OCTOBER’S JOBS REPORT SURPRISED ON THE UPSIDE

October’s labor report surprised on the upside.  Both non-farm and private sector payrolls exceeded expectations, average hourly met expectations as did average hourly hours worked.  It is evident higher wages are at helping employers fill near record job openings.  The labor participation rate however remained unchanged at 61.6% versus a 61.7% estimate.

As widely noted federal expanded unemployment benefits for 7.5 million people ended in early September.  The throngs of workers that are expected to return with the expiry of these benefits is still not materializing.  There labor force is still 4.5 million people smaller than February 2020 as the LPR remains stuck around August 2020’s level.

Friday the JOLTS Job Openings is released.  As noted many times, the number of job openings are near or at record levels.  How will this data correlate back to the BLS statistics?

The OPEC + narrative is starting to rise. When last week Biden pressed OPEC + to bring oil prices down with a large output hike, he warned of consequences if the Cartel rejected his appeal stating “What we are considering doing on that, I am reluctant to say before I have to do it.”

Will it reach a fevered pitch?  Perhaps Bloomberg placed today’s environment into the proper perspective when the newswire wrote “For President Biden, the easy part was threating a response.  Now comes the tougher challenge of delivering one.”

What tools does he have at his disposal?  It is widely accepted that the release of oil from the Strategic Reserves provides only short-term benefits.  Thursday crude traded about 2% lower on this possibility only to recover losses and then some on Friday.

There are more radical options that include a ban of American oil exports to encouraging American lawmakers to pass legislation that would allow the US to sue OPEC for acting as a cartel to defying his party by reversing the Green Agenda and encourage the financing and exploration of oil in the US.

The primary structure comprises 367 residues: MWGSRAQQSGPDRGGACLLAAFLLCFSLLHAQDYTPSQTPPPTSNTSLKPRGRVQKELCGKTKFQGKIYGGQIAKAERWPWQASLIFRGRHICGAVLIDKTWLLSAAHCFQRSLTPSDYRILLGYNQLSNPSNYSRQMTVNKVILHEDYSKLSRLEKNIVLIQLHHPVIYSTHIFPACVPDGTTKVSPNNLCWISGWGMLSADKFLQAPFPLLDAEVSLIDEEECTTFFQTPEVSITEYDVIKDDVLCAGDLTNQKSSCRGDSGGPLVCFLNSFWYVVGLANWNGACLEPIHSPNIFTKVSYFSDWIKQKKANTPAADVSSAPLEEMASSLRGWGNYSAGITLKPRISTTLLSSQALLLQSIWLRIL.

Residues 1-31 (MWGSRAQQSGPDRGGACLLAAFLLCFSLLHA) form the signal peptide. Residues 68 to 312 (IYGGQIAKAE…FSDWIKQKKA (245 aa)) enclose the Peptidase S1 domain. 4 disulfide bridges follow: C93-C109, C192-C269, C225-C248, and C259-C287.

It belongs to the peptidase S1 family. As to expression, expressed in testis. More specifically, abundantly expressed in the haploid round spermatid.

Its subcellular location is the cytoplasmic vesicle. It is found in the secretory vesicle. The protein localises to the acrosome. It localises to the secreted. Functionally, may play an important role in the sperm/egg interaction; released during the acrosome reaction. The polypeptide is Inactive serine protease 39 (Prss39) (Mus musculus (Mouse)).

Bloomberg notes US oil production has declined from 13 million barrels in early 2020 to around 10.5 million today, a level that is projected to decline further given the President’s agenda to make lending to the oil industry prohibitively expensive, a policy that was endorsed in a communiqué from the last week’s climate conference.

As noted many times Green Proposals are popular but Green Policies are expensive and very difficult to implement.

One oil global consultant stated “The President is in one hell of a tough spot.”

What will happen this week?  Will it be as significant as last week and be called “The Sequel of What a Week?”

This week the economic calendar is comprised of several inflation indices, the JOLTs Job Openings, a sentiment survey as well as inventory data.  How will the data impact psychology?

Last night the foreign markets were mixed.  London was up 0.01%, Paris up 0.17% and Frankfurt down 01.5%.  China was up 0.20%,  Japan down 0.35%  and Hang Seng down 0.43%.

The Dow should open choppy on the approval of a Congressional spending package.  Oil is up about 2% as natural gas is surging in Europe as Russian President Putin reneged on its pledge to send more supplies to Western Europe.  This decision coupled with OPEC action amplified by the Administration’s tentative plans to close a major pipeline from Canada is suggesting that prices might not decline in the intermediate future.

 

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